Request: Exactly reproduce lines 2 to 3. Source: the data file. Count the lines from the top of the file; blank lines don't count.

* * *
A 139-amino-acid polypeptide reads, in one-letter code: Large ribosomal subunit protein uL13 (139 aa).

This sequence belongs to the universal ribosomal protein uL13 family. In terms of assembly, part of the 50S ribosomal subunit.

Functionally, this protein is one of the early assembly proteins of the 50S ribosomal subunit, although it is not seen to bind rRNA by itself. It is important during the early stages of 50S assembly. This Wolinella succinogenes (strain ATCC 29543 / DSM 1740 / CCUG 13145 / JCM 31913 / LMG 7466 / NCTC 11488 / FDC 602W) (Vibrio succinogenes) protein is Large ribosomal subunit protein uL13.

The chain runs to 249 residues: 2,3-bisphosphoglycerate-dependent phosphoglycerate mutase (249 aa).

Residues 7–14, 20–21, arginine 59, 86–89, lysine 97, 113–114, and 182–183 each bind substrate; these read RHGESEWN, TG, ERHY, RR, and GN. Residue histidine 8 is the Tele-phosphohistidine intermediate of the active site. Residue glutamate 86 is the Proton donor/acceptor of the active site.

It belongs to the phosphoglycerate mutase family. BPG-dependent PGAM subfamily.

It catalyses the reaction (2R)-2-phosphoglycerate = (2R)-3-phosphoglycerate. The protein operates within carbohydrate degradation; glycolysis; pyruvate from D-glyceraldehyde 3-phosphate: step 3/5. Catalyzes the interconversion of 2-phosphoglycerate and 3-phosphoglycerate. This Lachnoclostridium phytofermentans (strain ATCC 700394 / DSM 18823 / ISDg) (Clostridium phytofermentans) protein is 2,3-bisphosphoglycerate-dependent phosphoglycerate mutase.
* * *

This sequence belongs to the universal ribosomal protein uL13 family. In terms of assembly, part of the 50S ribosomal subunit.

Functionally, this protein is one of the early assembly proteins of the 50S ribosomal subunit, although it is not seen to bind rRNA by itself. It is important during the early stages of 50S assembly. This Wolinella succinogenes (strain ATCC 29543 / DSM 1740 / CCUG 13145 / JCM 31913 / LMG 7466 / NCTC 11488 / FDC 602W) (Vibrio succinogenes) protein is Large ribosomal subunit protein uL13.